By Nick Timiraos
U.S. federal deficits are projected to drift slightly lower over the next two years before rising steadily, the Congressional Budget Office said Tuesday. The report sharpens the focus on how little fiscal room President Donald Trump inherits to spend more money or slash taxes without pushing deficits higher toward the end of his first term if economic growth doesn't accelerate rapidly.
New forecasts from the CBO show the federal budget deficit would decline to $559 billion in the fiscal year ending Sept. 30, or 2.9% of gross domestic product, down from $587 billion, or 3.2%, in 2016. Those figures are up from the $439 billion deficit, or 2.5% of GDP, recorded in 2015. Until 2015, the budget deficit had declined since 2009.
The deficit will fall this year partly due to a quirk in the calendar. Because Oct. 1, 2016, which was the first day of the fiscal year, fell on a weekend, payments that would ordinarily have been made in 2017 were made in 2016. After accounting for the shift, the deficit would have been $546 billion last year, or 3.0% of GDP, and it would be $555 billion this year, or 2.9% of GDP.
Deficits are projected to fall to 2.4% of GDP in 2018 before rising almost every year after that into the next decade.
The federal debt held by the public is set to hover at around 77% of GDP, its highest level since after World War II, over the next two years before rising higher still through the next decade, to around 89% in 2027. The increase is being driven primarily by an aging population that will boost spending on programs such as Medicare and Social Security.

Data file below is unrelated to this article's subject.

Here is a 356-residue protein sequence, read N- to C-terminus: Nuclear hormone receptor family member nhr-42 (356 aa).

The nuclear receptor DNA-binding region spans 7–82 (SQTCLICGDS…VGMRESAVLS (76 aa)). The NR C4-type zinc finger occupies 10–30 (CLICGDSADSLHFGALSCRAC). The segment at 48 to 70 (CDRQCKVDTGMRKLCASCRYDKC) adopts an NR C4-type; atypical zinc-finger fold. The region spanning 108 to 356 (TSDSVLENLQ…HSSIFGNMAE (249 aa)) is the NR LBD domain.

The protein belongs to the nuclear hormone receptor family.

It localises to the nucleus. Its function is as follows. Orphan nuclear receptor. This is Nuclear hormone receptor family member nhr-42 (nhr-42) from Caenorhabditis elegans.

The CBO again trimmed its estimate of potential and actual economicgrowth. The nonpartisan budget office now expects the economy to be around 0.8% smaller over the coming decade than it did in its projection last August. It sees the economy growing by 2.3% this year and 1.9% next year. The forecast underscores the ambition of Mr. Trump's promise to deliver economic growth of more than 3%, a level that hasn't been reach in more than a decade, by cutting taxes and regulation and renegotiating trade deals.
"Getting significantly higher growth has got some real challenges," particularly from slower growth in the labor force as the baby boom generation leaves the workforce, said Keith Hall, the CBO's director.
The CBO sees labor market slack disappearing by next year, but it cut its projections of borrowing costs for the federal government because it anticipates slowing in the pace of rate increases by the Federal Reserve.
The budget office lowered its estimate for the number of people who will receive health insurance coverage through the exchanges created by the Affordable Care Act to 10 million people a month, on average, down from last year's estimate of 15 million. Last year's higher estimate stemmed from assumptions that more people would lose their employer-sponsored coverage.
While estimates of participation in those exchanges fell by one third, the amount of money the government will spend on subsidies for that insurance dropped by just 20% due to rising costs of health-care premiums.
Along with the 10 million people a month who are expected to receive coverage through the ACA's exchanges, another 12 million people under age 65 will have health insurance this year because of the expansion of Medicaid enacted by the health-care law, the CBO said. The number of Americans without health insurance was little changed from last year and is projected to hold steady, at around 27 million people, under current law.
Writeto Nick Timiraos at email@example.com
(END) Dow Jones Newswires
January 24, 2017 12:48 ET (17:48 GMT)
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